If your not the best at cutting straight lines like me then I would use a ruler or some kind of straight side of a kind of plastic or metal box, I know this sounds really simple and I didn’t really need to say it but you don’t know how many times I’ve forgotten and messed up to the point that I’ve had to entirely redo something haha

Step 1: Draw Up Your Stencil

in the images there are measurements of the two stencils, the one with less straps is a pocket and is optional but I think it’s useful as I am keeping a small tin of razors and a small pair of scissors to cut string and even out edges of some of the paper, it can also be useful for loose threads and your stencils. If you are not using the back pocket then you will not need the wider strap that is just there to stop the tin from falling out.

Step 2: Cutting Out Your Pieces.

For this part you’ll need some leather and your stencils. Place the stencil on the leather and draw around it, don’t use permanent marker, sharpie or anything that will stain the leather, I would test it out on a little scrap first and make sure it will wash out easily. Once you have it drawn out on the leather you’ll then have to cut it out with a scalpel, remember to use a ruler! You can also make the straps corners rounded with a bottle cap/ glue stick lid or the corner of a library card for smaller rounded corners.

Step 3: Sew Together Pieces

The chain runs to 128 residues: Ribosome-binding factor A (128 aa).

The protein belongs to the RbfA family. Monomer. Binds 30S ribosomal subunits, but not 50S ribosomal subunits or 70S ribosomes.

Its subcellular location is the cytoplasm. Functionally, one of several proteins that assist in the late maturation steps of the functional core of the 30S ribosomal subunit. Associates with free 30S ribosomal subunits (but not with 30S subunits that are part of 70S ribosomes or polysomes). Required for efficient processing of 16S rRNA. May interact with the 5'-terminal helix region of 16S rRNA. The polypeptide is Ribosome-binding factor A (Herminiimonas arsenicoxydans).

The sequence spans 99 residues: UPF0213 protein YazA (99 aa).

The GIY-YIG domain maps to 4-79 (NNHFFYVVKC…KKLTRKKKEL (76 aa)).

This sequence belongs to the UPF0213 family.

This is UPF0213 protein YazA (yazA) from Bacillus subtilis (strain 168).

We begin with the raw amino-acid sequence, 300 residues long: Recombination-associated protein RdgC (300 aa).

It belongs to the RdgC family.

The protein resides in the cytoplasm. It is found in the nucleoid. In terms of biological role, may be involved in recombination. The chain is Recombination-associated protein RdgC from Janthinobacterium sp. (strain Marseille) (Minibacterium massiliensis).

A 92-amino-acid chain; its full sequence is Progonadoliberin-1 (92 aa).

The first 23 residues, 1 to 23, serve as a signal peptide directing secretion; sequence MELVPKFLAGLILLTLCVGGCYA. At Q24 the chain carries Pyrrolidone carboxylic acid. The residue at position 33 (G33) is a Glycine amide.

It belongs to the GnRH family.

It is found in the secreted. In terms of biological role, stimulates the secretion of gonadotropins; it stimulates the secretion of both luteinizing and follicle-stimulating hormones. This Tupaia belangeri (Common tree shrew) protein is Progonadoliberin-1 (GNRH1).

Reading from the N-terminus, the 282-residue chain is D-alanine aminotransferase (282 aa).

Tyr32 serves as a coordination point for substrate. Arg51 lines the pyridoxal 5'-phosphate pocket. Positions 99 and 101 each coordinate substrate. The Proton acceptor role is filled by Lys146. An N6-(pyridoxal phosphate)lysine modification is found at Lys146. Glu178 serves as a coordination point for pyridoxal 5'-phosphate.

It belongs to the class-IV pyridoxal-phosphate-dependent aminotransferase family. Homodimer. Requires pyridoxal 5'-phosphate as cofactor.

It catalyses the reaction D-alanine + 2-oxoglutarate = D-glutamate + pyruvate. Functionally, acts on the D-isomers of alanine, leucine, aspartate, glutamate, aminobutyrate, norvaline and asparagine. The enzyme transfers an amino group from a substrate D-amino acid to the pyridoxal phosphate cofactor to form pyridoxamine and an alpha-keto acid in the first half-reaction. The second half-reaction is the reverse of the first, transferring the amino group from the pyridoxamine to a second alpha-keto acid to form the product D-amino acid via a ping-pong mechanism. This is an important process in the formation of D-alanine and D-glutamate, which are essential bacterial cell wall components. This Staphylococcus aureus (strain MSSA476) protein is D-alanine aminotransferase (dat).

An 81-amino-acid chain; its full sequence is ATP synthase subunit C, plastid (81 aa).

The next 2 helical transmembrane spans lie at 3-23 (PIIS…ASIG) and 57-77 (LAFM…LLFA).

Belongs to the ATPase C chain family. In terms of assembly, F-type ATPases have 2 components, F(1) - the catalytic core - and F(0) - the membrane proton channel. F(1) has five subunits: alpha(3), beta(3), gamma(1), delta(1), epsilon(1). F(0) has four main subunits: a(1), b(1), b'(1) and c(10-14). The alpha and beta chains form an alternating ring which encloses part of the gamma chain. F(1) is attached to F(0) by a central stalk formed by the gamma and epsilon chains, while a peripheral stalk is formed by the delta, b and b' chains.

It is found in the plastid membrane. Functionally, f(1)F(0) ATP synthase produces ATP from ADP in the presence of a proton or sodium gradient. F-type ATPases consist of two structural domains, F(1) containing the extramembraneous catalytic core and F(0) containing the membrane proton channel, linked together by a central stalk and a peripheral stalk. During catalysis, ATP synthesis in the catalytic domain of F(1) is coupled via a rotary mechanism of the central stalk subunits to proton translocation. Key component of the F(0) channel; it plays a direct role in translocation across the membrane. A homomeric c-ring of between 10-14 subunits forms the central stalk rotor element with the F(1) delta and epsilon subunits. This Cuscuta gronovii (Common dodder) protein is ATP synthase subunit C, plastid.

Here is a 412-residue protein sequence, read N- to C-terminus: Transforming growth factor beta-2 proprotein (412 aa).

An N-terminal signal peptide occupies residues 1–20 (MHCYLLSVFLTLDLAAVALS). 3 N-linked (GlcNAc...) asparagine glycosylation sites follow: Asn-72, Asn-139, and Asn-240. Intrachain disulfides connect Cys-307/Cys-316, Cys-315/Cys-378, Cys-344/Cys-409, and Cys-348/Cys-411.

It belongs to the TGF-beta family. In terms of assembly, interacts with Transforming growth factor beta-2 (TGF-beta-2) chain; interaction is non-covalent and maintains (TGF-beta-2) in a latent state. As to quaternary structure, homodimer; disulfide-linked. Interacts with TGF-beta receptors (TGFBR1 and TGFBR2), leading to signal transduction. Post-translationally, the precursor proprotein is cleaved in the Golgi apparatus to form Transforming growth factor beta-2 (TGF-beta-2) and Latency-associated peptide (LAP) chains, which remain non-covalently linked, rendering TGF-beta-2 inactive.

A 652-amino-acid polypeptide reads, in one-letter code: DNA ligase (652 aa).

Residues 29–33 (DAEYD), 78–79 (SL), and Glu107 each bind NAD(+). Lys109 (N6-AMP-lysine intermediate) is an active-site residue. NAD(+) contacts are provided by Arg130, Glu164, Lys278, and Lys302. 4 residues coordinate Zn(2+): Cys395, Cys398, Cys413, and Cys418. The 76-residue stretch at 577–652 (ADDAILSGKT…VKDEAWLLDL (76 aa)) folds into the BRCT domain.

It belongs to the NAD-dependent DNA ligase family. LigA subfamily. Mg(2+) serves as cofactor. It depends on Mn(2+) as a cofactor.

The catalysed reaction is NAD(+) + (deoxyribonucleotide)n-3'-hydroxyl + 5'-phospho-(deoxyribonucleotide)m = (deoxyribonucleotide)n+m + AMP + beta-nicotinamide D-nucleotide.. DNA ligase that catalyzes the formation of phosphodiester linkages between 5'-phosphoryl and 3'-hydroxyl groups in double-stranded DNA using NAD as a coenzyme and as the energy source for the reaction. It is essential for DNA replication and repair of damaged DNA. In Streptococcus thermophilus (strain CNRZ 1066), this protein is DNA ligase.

Now you will need your waxed string, the two leather cutouts, your bradawl/ stitching wheel and possibly a scalpel.
Although it isn’t necessary, you can fold along the lines that will make the corners and scrape the leather gently or place it in a vice very tightly for a few minutes, this makes the corners sharper and it stops the leather from folding in the wrong places but if you are using a scalpel 1. I would only recommend this with leather that has a very tight top grain (basically the shinier side of the leather should feel quite compact) or it will sort of tear but this is just based on the quality of the leather. 2. be extremely careful not to cut it through or it will be more prone to tearing.

Now use your bradawl and put small holes on each side of where you are going to sew, although this is not necessary. Sew along the corners of the pocket until it makes a small box shape and then sew the pocket onto the back of the other piece, make sure that the side with two straps is on the same side as the opening of the pocket before attaching.